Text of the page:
NORMAL — David Stokes woke up on Dec. 13 strapped to a hospital bed with no memory of the last 13 hours.
His heart had stopped in the middle of a pick-up basketball game the night before.
“It happened so quickly,” said 39-year-old Stokes, of Bloomington. “That’s the thing that blows my mind is that you’re playing basketball and you’ve got nine people around you that could help and you don’t even have enough time to say ‘help,’ ‘heart’ or ‘911.’”
Stokes fell head first without warning. Another player called 911, but Stokes was face-down for three minutes before the others realized he wasn’t breathing and flipped him over.
A nurse anesthetist who was playing soccer at the same gym heard the commotion and came over to help. Within two minutes, he started “aggressive CPR” when he realized Stokes had no pulse.
An automated external defibrillator (AED) was 50 feet away, but Stokes was on the ground for eight minutes before emergency responders arrived to shock his lifeless body.
“If you’re in defib for eight minutes, there’s like a 5 percent chance that you’re gonna live,” he said Saturday before stepping into a CPR/AED class.
To kick off American Heart Month, the Illinois Heart & Lung Foundation held its annual free CPR/AED training event at University High School in Normal.
The foundation has donated several AEDs to businesses and organizations throughout Bloomington-Normal.
“The next step is to make sure people know how to use them in the event of a cardiac emergency,” said Sarah Gliege, development and events manager of the foundation. “It’s great to have them around, but if no one is willing to intervene during these incidents, then they’re kind of irrelevant.”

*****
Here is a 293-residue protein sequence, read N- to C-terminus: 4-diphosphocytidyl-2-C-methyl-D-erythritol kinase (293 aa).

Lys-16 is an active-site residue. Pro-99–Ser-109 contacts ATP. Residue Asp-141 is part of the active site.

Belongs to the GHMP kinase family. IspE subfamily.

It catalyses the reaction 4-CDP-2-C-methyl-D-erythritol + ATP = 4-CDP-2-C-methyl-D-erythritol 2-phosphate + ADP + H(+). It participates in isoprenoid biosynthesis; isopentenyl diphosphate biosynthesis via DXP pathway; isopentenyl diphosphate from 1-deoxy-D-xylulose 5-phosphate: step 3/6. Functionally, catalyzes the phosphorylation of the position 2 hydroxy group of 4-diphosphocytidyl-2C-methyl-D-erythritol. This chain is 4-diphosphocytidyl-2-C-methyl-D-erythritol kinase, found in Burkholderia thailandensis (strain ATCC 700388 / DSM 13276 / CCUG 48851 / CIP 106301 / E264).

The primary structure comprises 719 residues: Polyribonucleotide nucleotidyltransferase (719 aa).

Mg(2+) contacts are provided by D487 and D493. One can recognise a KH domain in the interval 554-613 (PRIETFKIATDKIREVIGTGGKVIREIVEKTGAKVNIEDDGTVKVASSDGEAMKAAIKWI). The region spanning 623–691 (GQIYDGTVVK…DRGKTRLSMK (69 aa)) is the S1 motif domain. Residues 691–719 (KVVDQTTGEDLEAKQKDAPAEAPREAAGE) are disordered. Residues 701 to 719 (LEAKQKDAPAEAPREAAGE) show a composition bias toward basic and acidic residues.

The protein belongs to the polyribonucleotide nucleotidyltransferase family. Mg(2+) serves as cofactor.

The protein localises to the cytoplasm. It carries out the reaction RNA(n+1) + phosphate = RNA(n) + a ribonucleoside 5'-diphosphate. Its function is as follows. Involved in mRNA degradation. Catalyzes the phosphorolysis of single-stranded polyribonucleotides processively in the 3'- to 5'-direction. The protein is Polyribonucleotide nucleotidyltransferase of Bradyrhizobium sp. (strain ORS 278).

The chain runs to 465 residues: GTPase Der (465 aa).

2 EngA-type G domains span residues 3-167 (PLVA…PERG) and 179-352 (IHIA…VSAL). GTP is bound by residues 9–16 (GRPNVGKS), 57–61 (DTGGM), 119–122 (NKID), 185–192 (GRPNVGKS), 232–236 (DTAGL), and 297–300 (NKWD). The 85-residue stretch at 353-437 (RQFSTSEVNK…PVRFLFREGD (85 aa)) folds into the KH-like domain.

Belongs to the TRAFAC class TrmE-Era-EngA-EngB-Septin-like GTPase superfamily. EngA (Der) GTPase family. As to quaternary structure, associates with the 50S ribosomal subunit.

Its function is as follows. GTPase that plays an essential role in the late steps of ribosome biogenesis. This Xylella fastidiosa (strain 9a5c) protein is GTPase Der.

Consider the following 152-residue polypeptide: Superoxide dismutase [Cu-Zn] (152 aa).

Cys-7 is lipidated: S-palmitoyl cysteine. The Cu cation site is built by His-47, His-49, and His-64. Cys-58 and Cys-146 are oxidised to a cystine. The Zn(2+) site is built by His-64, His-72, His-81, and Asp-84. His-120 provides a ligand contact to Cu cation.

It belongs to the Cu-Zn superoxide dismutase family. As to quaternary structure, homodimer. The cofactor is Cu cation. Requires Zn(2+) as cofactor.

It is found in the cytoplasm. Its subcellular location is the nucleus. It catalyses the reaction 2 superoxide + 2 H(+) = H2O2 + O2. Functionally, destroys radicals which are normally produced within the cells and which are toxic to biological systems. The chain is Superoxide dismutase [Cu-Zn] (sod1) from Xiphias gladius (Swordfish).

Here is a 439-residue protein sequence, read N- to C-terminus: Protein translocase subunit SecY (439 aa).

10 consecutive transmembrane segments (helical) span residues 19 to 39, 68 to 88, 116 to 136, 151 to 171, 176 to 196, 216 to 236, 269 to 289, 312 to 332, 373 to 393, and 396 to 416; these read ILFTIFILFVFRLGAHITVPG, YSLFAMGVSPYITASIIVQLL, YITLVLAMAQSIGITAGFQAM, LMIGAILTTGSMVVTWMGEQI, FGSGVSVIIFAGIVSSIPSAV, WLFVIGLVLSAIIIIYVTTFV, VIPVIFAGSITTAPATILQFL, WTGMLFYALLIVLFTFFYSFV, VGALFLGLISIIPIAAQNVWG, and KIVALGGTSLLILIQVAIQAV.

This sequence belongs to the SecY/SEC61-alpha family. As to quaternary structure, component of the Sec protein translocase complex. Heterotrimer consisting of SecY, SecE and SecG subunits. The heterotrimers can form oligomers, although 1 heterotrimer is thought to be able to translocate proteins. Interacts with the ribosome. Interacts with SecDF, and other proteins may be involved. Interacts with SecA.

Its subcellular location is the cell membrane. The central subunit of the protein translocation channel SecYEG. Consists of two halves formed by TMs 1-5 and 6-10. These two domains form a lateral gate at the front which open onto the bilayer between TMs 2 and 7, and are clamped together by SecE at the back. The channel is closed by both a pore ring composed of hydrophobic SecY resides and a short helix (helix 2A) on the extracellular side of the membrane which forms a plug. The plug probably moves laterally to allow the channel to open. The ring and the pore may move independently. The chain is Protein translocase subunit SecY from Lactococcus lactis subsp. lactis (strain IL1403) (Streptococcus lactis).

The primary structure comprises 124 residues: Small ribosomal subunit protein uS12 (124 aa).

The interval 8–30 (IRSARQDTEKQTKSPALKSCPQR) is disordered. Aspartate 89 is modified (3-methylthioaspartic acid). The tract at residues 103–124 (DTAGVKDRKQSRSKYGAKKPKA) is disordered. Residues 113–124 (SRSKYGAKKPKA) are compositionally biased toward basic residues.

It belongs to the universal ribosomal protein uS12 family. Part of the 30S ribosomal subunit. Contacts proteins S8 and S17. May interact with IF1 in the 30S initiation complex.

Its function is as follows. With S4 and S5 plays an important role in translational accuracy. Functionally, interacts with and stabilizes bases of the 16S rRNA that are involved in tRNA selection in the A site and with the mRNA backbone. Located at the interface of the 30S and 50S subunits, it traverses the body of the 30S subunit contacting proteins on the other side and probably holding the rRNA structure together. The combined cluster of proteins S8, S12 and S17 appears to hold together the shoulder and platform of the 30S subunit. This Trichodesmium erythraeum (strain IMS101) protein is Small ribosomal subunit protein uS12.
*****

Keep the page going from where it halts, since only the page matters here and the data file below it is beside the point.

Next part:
The training included a lecture and skills session, with an AED simulator and participants were able to practice adult, child and infant CPR.
"It’s all about taking action and being prepared because you can make a difference in somebody’s life,” Stokes said.
Stokes said several of his family members have gone to see their doctors since his heart attack, and his girlfriend and some friends joined him at the training event.
“You can save someone’s life,” said Jan Berlin, training center coordinator for Advocate BroMenn Medical Center. “They’re excited to learn; it’s something new. They realize how important it really is to be trained.”
Berlin said 80 percent of the time a sudden cardiac arrest is going to happen with a loved one nearby.
In December, Stokes experienced a left anterior descending artery stenosis, nicknamed the "widow maker." He said if he had been alone when he collapsed, he wouldn’t be alive.
“If I didn’t say ‘Let’s play another basketball game,’ I could've been driving home and had this just like that and killed myself, killed someone else,” Stokes said. “It’s a blessing.”
Stokes had “a really rough night” in the hospital. He wasn’t responsive to his girlfriend or his doctors, who weren’t yet sure if his brain function had been affected during the attack. His limbs had to be strapped down because he kept trying to fight against the tube in his throat.
Stokes left the hospital four days later with a new stent in place.
He’s now recovering and taking medication to stay healthy. He says he’s choosing to use this experience in a positive way, hoping to maybe save a life or maybe just keep his three children from getting too rambunctious.
“Now I tell my kids, ‘Dad can’t have that much stress so you guys need to chill out,’” Stokes said.